Czech brothers join list of suspects in Malaysia

Two more names were added to Malaysia's match-fixing scandal yesterday, with police seeking to question the Czech nationals and brothers, Miroslav and Robert Bozik.

The brothers played for Negri Sembilan state, Misoslav from 1990-93 and Robert from 1991-94. Police said both have returned to the Czech Republic and Interpol may be asked for help in making them available for questioning.

Eighty-eight people have been arrested in the scandal, many of whom have been released. Earlier this month, eight players and a coach were ordered into internal exile for accepting bribes to throw matches in the 16-team Malaysian league.

Twenty-two players are accused of accepting bribes and another 48 have confessed to having received bribes, but police say they do not have enough evidence to recommend exile. Negri Sembilan have had most players detained in the investigation.

Singapore, meanwhile, has pulled out of Malaysia's football league amid allegations from Kuala Lumpur, the Malaysian capital, that the city state was not doing enough to stem corruption in the sport.

"The Football Association of Singapore has taken this decision after carefully reviewing the events which took place recently and also in the longer term interest of soccer in Singapore," the FAS President, Ibrahim Othman, said.

Ibrahim said the withdrawal would allow Singapore to concentrate on its own revamped league, scheduled for kick-off next year. He denied that the decision was linked to the Football Association of Malaysia's claim that Singapore was not serious in checking match-fixing.

The FAM had announced recently that it was putting Singapore's participation in the Malaysia Cup league on hold because of alleged inaction against match-fixing. It has stated that most of the match-fixing charges involved games against the Singapore side.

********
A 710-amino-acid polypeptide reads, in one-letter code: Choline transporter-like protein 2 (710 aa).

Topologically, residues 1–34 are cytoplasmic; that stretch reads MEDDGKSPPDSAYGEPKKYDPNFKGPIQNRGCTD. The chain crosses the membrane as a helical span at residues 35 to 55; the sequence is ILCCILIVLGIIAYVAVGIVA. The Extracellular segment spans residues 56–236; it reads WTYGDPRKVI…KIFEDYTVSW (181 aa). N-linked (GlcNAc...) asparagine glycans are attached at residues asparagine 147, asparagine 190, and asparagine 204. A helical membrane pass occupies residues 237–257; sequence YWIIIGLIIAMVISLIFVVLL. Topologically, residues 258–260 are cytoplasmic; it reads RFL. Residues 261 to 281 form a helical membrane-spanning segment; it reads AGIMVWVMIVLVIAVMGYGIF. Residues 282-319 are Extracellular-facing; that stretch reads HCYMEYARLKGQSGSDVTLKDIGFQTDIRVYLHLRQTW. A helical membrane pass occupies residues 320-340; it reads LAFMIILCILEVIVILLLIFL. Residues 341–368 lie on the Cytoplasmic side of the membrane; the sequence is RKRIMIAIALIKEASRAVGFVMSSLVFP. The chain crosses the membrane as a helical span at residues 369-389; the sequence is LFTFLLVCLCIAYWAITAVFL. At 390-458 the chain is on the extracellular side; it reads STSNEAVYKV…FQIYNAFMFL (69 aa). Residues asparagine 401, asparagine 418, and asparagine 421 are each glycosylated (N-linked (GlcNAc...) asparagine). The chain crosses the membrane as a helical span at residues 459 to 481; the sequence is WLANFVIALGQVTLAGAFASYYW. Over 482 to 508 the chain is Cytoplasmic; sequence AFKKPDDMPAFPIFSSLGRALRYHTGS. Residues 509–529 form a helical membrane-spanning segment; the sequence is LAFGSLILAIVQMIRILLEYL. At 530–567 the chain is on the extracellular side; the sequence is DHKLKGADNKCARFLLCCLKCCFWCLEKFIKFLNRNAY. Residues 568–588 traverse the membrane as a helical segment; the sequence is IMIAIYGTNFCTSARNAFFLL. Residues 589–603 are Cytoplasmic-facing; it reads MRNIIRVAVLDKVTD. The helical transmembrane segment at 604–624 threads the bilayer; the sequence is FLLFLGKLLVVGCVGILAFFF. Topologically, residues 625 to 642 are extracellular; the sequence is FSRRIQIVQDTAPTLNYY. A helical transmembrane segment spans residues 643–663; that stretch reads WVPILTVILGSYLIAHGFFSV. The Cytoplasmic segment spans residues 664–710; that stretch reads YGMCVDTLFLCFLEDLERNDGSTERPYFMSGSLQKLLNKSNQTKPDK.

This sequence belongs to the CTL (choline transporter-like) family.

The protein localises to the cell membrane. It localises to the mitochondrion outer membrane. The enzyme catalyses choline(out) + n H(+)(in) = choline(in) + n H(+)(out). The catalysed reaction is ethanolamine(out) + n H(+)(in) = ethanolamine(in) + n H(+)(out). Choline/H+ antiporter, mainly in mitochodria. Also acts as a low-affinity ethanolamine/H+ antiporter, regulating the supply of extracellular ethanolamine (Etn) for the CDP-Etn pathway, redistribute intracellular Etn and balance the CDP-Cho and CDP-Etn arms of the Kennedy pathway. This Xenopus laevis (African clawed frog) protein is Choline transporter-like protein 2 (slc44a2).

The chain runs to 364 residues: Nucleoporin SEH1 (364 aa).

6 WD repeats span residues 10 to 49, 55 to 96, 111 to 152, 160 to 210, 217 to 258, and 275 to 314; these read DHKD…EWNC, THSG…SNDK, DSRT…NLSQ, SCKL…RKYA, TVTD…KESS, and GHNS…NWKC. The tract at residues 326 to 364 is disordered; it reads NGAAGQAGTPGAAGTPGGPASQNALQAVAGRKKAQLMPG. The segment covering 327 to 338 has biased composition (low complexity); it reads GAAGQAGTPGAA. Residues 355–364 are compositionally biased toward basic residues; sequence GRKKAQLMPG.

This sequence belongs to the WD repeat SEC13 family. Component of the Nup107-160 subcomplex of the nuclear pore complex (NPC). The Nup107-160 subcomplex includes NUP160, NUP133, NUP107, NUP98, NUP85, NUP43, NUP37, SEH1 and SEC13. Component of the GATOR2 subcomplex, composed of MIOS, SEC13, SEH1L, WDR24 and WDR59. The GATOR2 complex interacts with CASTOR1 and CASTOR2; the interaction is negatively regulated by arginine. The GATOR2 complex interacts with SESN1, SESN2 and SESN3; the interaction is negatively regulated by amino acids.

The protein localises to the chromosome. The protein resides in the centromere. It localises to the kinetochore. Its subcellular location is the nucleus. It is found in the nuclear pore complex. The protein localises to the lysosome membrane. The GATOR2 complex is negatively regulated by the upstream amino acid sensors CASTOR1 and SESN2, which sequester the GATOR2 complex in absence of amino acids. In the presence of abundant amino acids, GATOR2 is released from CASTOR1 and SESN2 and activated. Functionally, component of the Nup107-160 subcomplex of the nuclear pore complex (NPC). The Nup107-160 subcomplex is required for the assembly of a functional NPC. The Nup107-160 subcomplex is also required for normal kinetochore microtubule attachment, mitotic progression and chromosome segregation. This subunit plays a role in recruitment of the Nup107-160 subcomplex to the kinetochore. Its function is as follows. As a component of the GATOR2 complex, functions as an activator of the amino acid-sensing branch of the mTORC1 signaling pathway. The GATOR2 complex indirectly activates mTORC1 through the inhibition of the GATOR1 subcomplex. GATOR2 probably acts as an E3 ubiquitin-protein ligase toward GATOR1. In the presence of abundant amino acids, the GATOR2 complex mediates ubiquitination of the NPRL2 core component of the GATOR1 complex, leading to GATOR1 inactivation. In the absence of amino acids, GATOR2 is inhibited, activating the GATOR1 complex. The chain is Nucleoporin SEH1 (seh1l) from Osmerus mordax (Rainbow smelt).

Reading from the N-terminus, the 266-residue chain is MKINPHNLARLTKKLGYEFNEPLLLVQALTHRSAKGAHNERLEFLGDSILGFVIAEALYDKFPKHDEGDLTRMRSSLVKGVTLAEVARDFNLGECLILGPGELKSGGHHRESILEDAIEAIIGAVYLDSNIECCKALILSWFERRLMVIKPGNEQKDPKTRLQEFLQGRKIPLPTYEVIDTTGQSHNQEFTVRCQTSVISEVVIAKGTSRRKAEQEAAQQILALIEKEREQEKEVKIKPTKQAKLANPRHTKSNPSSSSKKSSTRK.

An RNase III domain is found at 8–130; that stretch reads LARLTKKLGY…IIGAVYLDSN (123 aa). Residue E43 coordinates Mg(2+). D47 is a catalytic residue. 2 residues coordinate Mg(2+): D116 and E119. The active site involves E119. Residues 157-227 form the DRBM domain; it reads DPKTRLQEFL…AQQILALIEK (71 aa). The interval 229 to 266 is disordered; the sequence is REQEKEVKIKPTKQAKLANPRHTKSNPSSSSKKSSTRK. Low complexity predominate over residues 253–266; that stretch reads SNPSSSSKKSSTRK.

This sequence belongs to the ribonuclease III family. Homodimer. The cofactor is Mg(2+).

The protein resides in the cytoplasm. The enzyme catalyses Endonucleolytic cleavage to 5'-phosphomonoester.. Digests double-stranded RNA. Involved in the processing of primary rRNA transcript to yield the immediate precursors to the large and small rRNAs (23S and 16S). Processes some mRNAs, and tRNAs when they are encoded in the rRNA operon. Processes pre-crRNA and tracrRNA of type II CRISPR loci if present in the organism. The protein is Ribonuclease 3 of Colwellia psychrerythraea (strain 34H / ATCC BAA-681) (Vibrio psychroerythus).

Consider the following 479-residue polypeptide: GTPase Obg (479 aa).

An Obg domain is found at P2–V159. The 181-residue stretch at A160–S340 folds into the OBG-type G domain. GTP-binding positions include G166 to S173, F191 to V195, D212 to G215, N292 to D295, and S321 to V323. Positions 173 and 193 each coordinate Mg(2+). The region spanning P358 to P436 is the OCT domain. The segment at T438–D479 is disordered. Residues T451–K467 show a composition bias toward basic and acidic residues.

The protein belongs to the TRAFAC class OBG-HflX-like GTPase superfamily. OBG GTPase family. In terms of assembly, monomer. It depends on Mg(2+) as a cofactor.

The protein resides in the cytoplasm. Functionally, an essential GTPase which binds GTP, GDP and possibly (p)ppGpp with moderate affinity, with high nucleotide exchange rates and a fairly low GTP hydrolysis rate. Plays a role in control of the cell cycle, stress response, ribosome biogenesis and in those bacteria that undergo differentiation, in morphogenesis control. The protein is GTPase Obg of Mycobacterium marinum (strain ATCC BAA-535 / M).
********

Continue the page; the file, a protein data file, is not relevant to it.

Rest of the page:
In Singapore, a former international player and a club manager are facing match-fixing charges. They are alleged to have received a total of 145,000 Singapore dollars (£62,000) from a bookmaker.

Another Czech-born player, Michael Vana, a Singapore squad regular, fled home in September while on bail awaiting trial for allegedly accepting S$375,000 to influence the outcome of football matches. A month later a local referee, Thiru Rajamanickam, who is registered with Fifa, was jailed for eight months for accepting a bribe of S$1,000.

Earlier this month, Singapore's Corrupt Practices Investigation Bureau questioned Singapore's attacking midfielder, Abbas Saad, and impounded his passport.

In Italy, Carlo Giacominelli, a 31-year-old from Milan, has been arrested in connection with the fight which led to a Genoa supporter being stabbed to death before a match last month, judicial officials said yesterday.

Giacominelli was charged with a public order offence and detained in Genoa. Vincenzo Spagnolo, a Genoa fan, was killed in the fight before the match betwen Genoa and the Italian champions, Milan, on 29 January.

A Milan fan, Simone Barbaglia, was later arrested for murder. Giacominelli was suspected of having been one of the ringleaders in the fight. The death sparked off street riots and caused all professional sporting fixtures in Italy to be called off due to official mourning the following weekend.